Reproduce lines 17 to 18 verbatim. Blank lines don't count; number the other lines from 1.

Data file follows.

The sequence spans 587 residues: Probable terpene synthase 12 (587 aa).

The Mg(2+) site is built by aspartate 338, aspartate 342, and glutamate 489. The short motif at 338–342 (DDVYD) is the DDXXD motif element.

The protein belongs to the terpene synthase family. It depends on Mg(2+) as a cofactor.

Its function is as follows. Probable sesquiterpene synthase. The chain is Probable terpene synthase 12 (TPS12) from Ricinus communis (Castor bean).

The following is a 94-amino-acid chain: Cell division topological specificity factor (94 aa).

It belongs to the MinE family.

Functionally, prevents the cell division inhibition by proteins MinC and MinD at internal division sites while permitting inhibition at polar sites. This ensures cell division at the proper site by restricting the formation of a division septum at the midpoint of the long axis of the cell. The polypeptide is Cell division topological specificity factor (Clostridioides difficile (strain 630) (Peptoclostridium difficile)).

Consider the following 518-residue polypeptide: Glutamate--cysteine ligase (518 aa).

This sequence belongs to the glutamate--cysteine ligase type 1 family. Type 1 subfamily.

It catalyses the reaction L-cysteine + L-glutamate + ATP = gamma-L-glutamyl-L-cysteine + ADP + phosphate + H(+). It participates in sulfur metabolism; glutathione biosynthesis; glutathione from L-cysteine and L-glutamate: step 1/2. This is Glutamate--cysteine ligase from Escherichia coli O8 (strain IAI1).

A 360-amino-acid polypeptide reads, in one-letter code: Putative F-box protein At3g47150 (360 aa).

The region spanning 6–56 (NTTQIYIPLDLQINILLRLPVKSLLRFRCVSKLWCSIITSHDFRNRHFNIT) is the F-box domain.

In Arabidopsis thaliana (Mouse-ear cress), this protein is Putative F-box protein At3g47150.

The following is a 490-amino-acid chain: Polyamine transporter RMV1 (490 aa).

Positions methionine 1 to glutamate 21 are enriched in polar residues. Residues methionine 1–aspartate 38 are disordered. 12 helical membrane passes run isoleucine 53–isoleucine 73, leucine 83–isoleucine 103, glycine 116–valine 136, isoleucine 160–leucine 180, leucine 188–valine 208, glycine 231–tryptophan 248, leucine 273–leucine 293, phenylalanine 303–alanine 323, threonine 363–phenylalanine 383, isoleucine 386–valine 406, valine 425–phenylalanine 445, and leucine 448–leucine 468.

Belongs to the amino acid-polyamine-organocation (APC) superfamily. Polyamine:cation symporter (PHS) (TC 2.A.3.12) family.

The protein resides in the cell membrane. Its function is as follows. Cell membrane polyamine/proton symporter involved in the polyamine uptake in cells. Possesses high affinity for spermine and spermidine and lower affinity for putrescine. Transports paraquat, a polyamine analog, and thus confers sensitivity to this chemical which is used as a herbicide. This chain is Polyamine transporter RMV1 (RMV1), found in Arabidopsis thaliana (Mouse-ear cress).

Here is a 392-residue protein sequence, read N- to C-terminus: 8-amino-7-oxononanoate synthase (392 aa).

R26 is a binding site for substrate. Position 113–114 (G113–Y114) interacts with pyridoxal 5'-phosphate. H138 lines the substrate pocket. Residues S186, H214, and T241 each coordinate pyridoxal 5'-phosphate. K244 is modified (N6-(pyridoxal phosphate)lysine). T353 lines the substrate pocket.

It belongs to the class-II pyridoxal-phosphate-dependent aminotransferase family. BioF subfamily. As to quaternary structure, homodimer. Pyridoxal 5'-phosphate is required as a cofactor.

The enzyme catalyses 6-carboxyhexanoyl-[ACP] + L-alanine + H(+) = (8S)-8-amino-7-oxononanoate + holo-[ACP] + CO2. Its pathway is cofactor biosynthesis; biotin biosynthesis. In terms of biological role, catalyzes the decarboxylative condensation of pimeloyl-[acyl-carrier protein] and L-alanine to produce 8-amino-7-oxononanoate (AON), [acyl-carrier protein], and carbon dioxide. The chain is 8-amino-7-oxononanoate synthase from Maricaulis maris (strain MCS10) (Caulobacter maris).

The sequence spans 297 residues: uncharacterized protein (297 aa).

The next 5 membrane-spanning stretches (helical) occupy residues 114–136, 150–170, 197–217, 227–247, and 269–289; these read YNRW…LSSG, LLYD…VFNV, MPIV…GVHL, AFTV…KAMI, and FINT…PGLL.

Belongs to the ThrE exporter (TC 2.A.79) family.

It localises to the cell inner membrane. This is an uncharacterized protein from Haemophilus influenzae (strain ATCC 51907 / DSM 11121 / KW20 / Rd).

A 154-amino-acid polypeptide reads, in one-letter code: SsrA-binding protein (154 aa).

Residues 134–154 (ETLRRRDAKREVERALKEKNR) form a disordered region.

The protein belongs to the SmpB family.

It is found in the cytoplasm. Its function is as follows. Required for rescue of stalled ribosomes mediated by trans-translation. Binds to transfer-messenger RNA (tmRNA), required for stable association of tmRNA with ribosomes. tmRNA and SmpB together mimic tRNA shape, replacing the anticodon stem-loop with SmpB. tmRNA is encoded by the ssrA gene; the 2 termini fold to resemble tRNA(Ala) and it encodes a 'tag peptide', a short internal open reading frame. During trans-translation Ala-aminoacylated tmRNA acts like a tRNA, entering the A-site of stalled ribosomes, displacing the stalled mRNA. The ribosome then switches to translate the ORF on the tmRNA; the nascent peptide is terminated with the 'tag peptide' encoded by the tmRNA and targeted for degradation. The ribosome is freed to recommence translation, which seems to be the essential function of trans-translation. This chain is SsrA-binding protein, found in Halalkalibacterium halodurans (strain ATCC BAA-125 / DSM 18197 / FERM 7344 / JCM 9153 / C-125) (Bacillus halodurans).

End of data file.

The protein resides in the cell membrane. Its function is as follows. Cell membrane polyamine/proton symporter involved in the polyamine uptake in cells. Possesses high affinity for spermine and spermidine and lower affinity for putrescine. Transports paraquat, a polyamine analog, and thus confers sensitivity to this chemical which is used as a herbicide. This chain is Polyamine transporter RMV1 (RMV1), found in Arabidopsis thaliana (Mouse-ear cress).

Here is a 392-residue protein sequence, read N- to C-terminus: 8-amino-7-oxononanoate synthase (392 aa).